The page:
Focus points - sizes and ways to focus?

JJ_SOJJ_SO Posts: 1,158Member
edited April 2013 in General Discussions
Two years ago I bought a D5100 after being switched to Nikon with a D7000. The sensor sizes are identical, the sizes of the focus points - or should I say "focus areas"? - are not.

100% view of both "focus point" marks shown in Aperture. Height of D5100 focus area is 1/7, width 1/3 of the D7000 area.

After 2 years using these cameras I still don't have a certain feeling about "what happens in these areas"? The small areas of the D5100 are sometimes great, when too much elements in different distances can be seen around the important focus target, so i can precisely aim at. And hope, I didn't move too much before pushing the shutter button. It's difficult to aim with tiny points.

On the other hand, although it's easier not to miss the focus target with the big areas of a D7x00 / D800, sometimes I really would like to know how I can help the AF doing the best it can do? What to do with targets which are smaller than the focus area? Which spot in this area is really deciding about sharp or second best sharp? I was looking in the manual and in a book about D7000, but this information is somehow hard to get.
Post edited by JJ_SO on


  • PB_PMPB_PM Posts: 4,494Member
    edited April 2013
    The focus areas aren't a box or square, so that comparison is meaningless. Focus points have two shapes ( "+" cross type, or "|" vertical). The boxes are there to give you an approximate idea of where the point are.
    Post edited by PB_PM on
    If I take a good photo it's not my camera's fault.
  • JJ_SOJJ_SO Posts: 1,158Member
    edited May 2013
    Thank you, PB_PM.

    An approximate idea is not helping me much to be certain when I autofocus. In earlier days, with microprism ring and split-image indicator it was clearly visible what happens and in which direction the "line in question" has to be orientated. I found that helpful. The "blackboxes" of AF-points are not very helpful. "Here's something doing action for AF". Does somebody knows a link where I can find better information than the manuals provide? Even a book with the promising subtitle "what you don't find in the manual" marks the 9 AF points in the middle of D7000's finder as cross sensors. And two pages later it adds the surrounding 12 AF-points as well as cross sensors. Can't be, there are only 9 of them in technical data. If these cross types have a "+" shape, it's pointless to focus with hem on a horizontal or vertical line which is passing exactly the center of the plus - it better is a diagonal, right?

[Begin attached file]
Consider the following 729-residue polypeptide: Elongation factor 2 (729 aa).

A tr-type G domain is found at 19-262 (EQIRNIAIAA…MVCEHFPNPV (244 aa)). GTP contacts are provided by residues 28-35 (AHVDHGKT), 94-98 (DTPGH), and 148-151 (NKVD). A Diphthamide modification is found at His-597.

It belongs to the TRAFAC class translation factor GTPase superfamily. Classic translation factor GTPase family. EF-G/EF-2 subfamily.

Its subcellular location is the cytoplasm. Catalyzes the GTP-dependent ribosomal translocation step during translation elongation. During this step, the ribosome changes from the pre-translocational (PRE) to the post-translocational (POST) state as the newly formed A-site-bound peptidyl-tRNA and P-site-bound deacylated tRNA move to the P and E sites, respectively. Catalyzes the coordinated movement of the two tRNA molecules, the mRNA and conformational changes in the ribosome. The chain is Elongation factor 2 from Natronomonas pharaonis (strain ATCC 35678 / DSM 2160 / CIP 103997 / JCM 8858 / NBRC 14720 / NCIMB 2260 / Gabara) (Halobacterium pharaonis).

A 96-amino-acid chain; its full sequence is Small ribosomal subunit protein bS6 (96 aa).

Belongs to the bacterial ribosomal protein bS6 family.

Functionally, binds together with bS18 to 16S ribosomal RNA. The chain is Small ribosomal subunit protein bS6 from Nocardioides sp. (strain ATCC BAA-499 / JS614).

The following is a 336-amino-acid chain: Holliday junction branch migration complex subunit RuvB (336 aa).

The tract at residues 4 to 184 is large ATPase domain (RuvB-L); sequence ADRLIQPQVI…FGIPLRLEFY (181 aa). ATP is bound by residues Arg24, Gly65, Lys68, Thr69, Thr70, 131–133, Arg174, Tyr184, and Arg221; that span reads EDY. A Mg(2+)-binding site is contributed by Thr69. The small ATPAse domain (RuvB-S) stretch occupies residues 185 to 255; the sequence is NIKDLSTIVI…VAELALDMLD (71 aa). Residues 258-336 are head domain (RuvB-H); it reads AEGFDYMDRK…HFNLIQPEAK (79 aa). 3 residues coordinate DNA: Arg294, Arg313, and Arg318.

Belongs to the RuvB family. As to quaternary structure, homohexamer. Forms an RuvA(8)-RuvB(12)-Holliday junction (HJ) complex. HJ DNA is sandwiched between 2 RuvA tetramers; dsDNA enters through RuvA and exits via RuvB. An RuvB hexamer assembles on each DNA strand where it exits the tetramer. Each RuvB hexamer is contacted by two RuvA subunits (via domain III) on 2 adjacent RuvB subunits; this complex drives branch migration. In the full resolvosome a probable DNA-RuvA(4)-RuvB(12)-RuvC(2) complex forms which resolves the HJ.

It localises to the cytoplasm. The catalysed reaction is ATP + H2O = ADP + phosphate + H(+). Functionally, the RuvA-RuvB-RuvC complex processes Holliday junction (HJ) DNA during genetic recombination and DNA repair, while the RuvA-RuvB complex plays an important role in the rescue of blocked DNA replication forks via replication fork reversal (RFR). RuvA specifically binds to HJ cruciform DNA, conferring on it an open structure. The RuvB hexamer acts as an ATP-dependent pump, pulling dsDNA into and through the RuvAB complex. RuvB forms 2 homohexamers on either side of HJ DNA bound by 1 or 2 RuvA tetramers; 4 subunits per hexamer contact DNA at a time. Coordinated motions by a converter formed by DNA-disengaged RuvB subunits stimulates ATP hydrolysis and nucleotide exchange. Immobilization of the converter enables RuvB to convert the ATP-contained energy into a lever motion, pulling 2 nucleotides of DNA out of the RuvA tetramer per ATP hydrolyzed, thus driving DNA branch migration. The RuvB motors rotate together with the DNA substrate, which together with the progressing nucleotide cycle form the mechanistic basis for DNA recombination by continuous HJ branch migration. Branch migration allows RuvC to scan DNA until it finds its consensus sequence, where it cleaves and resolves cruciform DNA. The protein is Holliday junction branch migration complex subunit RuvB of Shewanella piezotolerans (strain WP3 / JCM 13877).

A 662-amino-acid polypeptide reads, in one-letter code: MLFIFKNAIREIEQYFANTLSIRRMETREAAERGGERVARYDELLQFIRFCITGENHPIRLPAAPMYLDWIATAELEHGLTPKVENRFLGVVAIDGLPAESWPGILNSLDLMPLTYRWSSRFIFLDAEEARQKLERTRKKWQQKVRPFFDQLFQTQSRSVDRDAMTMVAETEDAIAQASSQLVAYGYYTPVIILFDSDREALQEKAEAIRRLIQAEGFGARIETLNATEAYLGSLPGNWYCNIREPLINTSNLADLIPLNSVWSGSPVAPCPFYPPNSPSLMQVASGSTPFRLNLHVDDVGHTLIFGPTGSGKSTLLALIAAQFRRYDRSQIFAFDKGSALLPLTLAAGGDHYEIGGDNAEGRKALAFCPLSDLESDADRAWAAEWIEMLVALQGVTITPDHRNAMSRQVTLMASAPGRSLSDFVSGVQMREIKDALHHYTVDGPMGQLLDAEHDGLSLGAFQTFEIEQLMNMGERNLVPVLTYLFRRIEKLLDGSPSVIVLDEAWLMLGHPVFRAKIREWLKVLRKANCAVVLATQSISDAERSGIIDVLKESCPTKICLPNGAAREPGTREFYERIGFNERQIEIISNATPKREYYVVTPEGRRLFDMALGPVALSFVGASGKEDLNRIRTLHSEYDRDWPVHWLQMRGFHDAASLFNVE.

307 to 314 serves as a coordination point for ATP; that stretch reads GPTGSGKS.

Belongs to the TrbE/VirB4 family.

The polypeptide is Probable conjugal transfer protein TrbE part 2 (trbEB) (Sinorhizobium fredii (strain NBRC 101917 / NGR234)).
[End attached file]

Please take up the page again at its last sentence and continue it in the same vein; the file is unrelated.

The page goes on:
Post edited by JJ_SO on
  • DJBee49DJBee49 Posts: 133Member
    JJSO. Thom Hogan publishes a guide to your camera and will I am sure clarify the situation for you within it. His guides are excellent - easy to understand and highly informative. There is a link for you below.

  • spraynprayspraynpray Posts: 6,545Moderator
    Maybe you are over thinking this JJ. I find that if my focus locks solidly on the item I have it on then I'm good to go. If it is a subject where time is less important and I am uncertain about focus, I have the camera on a tripod and I use live view to zoom in to the exact spot so I can override with manual focus. You mention the old fresnel ring and split prism focusing screens - we all wish they were still around!

    Shooting from the hip is always hit and miss to a small extent so I guess that is what instant manual override is for.

    Then there is chimping...
    Always learning.
  • JJ_SOJJ_SO Posts: 1,158Member
    Thanks, DJBee49, I'll have a look into it.

    Thanks spnp as well. "If it is a subject where time is less important and I am uncertain about focus" - then the tripod solution is a good one, but most of the time I am in such a situation, not doable because I need to stay mobile. I'm asking for the moments I see too much elements in the squarish boxes called AF-"point"
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